Thursday, May 21, 2009

Nyayo Stadium no longer on the Coke side of life

Coca-Cola East and Central Africa public affairs and communications director, Norah Odwesso, during the announcement of the company's withdrawal from the deal on Thursday. Photo/MOHAMMED AMIN.

Coca-Cola East and Central Africa public affairs and communications director, Norah Odwesso, during the announcement of the company's withdrawal from the deal on Thursday. Photo/MOHAMMED AMIN. 

By CHARLES NYENDE

Coca-Cola East and Central Africa has announced it is withdrawing from the historic, multi-million shilling naming rights deal with Sports Stadia Management Board for the Nyayo National Stadium in Kenya's capital Nairobi.

At a press conference on Thursday, Alex Maditsi, the Coca-Cola country manager, Kenya, said the insistence by the government for the stadium to revert to its old name was not tenable with the terms of the contract.

“The proposition put forward to us by the Minister for Sports and SSMB – to co-brand the stadium with its current and former names – is against the spirit of granting exclusive naming rights to a sponsor. We are therefore unable to perform our obligations under the contract,” Maditsi said during a press conference.

The government had proposed the stadium revert to Nyayo National Stadium with an addition of Coca-Cola Sports Centre on the names. The government’s action to return the name of Nyayo to the stadium ends a short-lived partnership that had been hailed as a ground-breaking development in sports sponsorship and private-public partnership in the country.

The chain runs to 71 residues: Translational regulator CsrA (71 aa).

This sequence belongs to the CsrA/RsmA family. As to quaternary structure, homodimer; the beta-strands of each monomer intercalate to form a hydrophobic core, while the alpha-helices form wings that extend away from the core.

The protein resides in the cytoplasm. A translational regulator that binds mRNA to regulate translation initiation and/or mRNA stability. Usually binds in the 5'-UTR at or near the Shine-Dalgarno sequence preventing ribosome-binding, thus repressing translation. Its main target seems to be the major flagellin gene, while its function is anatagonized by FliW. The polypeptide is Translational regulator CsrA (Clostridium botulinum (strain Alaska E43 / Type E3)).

Coca-Cola won the naming rights to the Nyayo National Stadium following a tender advertisement and subsequently signed a three-year, $1.5 million (about Sh117 million) contract on February 4.

Legitimate owner

The giant beverage company named the stadium Coca-Cola Stadium and soon after began sprucing up the facility with the ultimate aim of turning it into a world class venue.

It was hailed as an historical deal that was happening in Kenya for the first time and in line with global trends where the legitimate owner of a sports facility gives up the rights to name the facility to an independent sponsoring institution (usually a corporate body or brand) at an agreed fee and for an agreed period of time.

The media and the public quickly picked up the name with many affectionately calling it the “Brrrrr stadium” after the current slogan for the company’s flagship product, Coca-Cola soda. But trouble soon surfaced when Sports Minister Hellen Sambili in April said the deal was improperly done and the name Nyayo could not be dropped because it was part of the country’s legacy.

On May 6, Francis Muthaura, the Permanent Secretary to the Cabinet and Head of the Public service wrote to Sambili directing that the stadium revert to the original name of Nyayo Stadium. The Sports ministry and SSMB frantically attempted to renegotiate the contract with Coca-Cola to incorporate both the names, Coca-Cola and Nyayo.

“Co-branding Coca-Cola and Nyayo would not be feasible because, although both brands are strong on their own right, they represent diverse propositions. For this reason. Coca-Cola and SSMB have disagreed on a point of principle,” Norah Odwesso, Coca-Cola’s Public Affairs and Communications director, said.

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